The no-confidence motion

THE closure of the sugar estates and the unendurable suffering of retrenched workers and their families decimated the Alliance For Change (AFC). All their leaders had promised, prior to elections of 2015, that they would not countenance the eradication and/or downsizing of the sugar industry, but would instead invest in its re-capitalisation, and increase the remuneration and benefits of the sugar workers.
They even hijacked the PPP/C’s mantra, “Sugar is too big to fail”.
Fast forward to 2017, when the APNU+AFC Government announced the closure of several sugar estates. Initially, the Wales Sugar Estate was named as the first to be closed.

The PPP/C made a solemn 2020 pre-election promise to re-open the sugar estates. In delivering his maiden address to the nation at his inauguration as Guyana’s ninth Executive President, His Excellency, Dr. Irfaan Ali said, “The picture of the industry appears deeply distressing.”
He revealed that the assets of the Guyana Sugar Corporation (GuySuCo) “seemed” to have been stripped by the Government’s privatisation arm, NICIL, and “disposed of in a criminal manner”, and lamented, “The once greatest contributor to our nation’s economy has been beaten down to its knees, and the workers tossed to a heap of unemployment and misery.” He re-iterated his party’s pre-election promise, “We intend to raise up the industry, and to help it and its workers resume the once proud place in our economy.”

The President said the sugar workers have been made to suffer “untold hardship,” averring, “Once proud men who worked in the sugar industry from sun-up to sundown, never complaining about the back-breaking nature of their jobs, are today barely scratching a living. Their anguish is not only that they can’t earn a decent wage; it is that they cannot feed their families.  Hunger and malnutrition abound; it is certainly not a Guyana we should allow to continue.”
The former Government closed the Rose Hall, Skeldon, Wales and Enmore sugar estates in a grand plan to restructure the sugar industry. However, their plan sent thousands of Guyanese, some their own supporters, on the breadline.
Charrandass Persaud, who hails from a sugar-producing community, Rose Hall, and whose entire family are strong PPP supporters, decided to take a diverse course and joined the AFC, in the process alienating many former friends and even some family members. But he believed in the lofty promises and grandiose plans of AFC leaders, especially Khemraj Ramjattan.

He used all his coercive powers to sway fellow Berbicians to follow suit. Aggrieved sugar workers, rice and cash-crop farmers, and members of the Berbice communities who had been mesmerised and encouraged by his rhetoric, abandoned the PPP; the party their families had supported for generations, and joined the APNU+AFC coalition, which was elected to Government in 2015. And then reality hit, and the horror that catalysed the downward spiral of the lives of hundreds of thousands of Guyanese began its catastrophic deceleration of the nation’s development paradigm.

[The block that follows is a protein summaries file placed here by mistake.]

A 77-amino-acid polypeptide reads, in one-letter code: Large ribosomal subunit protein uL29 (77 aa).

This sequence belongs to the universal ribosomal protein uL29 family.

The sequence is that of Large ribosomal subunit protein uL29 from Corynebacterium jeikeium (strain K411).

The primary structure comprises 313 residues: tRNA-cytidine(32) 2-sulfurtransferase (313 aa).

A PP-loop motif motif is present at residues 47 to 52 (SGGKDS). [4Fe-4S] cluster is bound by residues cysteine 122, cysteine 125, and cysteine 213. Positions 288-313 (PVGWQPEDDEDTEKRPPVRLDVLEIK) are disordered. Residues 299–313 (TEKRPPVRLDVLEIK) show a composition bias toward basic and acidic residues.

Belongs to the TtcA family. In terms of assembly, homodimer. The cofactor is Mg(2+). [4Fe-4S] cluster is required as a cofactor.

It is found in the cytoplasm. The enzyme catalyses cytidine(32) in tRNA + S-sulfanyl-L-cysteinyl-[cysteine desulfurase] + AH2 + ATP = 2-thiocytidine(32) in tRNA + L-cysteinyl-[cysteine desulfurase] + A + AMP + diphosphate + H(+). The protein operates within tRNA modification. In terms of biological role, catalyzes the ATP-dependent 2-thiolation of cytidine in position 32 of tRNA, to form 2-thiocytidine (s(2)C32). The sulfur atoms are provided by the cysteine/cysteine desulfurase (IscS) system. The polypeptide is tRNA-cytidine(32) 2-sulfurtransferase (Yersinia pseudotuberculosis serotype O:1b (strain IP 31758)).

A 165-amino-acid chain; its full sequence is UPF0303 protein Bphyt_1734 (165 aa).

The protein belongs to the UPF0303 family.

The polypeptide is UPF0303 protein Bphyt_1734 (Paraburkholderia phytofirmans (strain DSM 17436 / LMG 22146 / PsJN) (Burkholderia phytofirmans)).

The AFC leaders became the most hated members of the Coalition Cabinet, and Charandass Persaud became a pariah in his community, to the extent that not only his private life and communal relations were negatively impacted, but his law practice also was disastrously affected. He went from hero to zero in his home community.
Worse of all, he witnessed, first-hand, the suffering of the people in his community, whose lives had become hellish nightmares, to the point where parents had to truncate their children’s education, and some had to endure seeing their children go hungry.
Former Opposition Leader, Dr. Bharrat Jagdeo announced the filing of the No-Confidence motion on November 15, and debated in the National Assembly on Friday, December 21.

When the vote was taken, AFC Parliamentarian, Charandass Persaud, courageously, at great risk to his safety, voted affirmatively in favour of the Opposition, toppling the PNC-led coalition government in one fell swoop.
The Speaker of the House allowed the Clerk of the Assembly to call a recount of Government’s votes from the start, but Persaud did not recant, and adamantly repeated, “Yes! Yes! Yes!”
However, despite constitutional diktat stipulates that general elections be held within 90 days of the vote of no-confidence in the Government, unless postponed by a two-thirds majority of the House, the illegal de facto Granger Government defiantly refused to adhere to constitutional prerequisites, and the aftermath now forms an inglorious part of Guyana’s history.

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